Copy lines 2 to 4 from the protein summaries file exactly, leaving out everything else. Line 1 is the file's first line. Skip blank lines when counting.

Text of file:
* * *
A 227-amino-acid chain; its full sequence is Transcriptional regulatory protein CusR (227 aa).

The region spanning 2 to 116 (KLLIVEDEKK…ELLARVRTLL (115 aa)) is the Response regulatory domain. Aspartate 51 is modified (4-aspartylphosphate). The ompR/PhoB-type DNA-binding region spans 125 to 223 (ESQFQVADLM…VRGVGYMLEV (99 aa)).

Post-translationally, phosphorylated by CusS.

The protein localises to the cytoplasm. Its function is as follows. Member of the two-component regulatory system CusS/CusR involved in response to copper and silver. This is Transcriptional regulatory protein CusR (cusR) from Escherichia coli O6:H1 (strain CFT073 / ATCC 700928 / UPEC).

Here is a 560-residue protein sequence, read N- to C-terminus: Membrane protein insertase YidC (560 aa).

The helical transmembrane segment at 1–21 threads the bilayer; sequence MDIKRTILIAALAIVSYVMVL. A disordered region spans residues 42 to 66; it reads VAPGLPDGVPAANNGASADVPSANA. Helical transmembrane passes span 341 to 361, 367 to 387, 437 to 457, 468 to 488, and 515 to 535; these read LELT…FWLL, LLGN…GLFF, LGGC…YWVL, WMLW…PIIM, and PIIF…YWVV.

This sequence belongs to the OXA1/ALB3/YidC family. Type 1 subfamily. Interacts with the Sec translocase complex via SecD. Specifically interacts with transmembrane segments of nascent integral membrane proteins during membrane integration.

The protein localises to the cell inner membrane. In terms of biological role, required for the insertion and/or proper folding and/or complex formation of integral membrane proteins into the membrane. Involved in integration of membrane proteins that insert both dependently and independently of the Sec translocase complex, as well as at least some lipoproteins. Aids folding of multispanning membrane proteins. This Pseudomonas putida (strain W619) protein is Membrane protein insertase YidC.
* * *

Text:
The region spanning 2 to 116 (KLLIVEDEKK…ELLARVRTLL (115 aa)) is the Response regulatory domain. Aspartate 51 is modified (4-aspartylphosphate). The ompR/PhoB-type DNA-binding region spans 125 to 223 (ESQFQVADLM…VRGVGYMLEV (99 aa)).

Post-translationally, phosphorylated by CusS.

The protein localises to the cytoplasm. Its function is as follows. Member of the two-component regulatory system CusS/CusR involved in response to copper and silver. This is Transcriptional regulatory protein CusR (cusR) from Escherichia coli O6:H1 (strain CFT073 / ATCC 700928 / UPEC).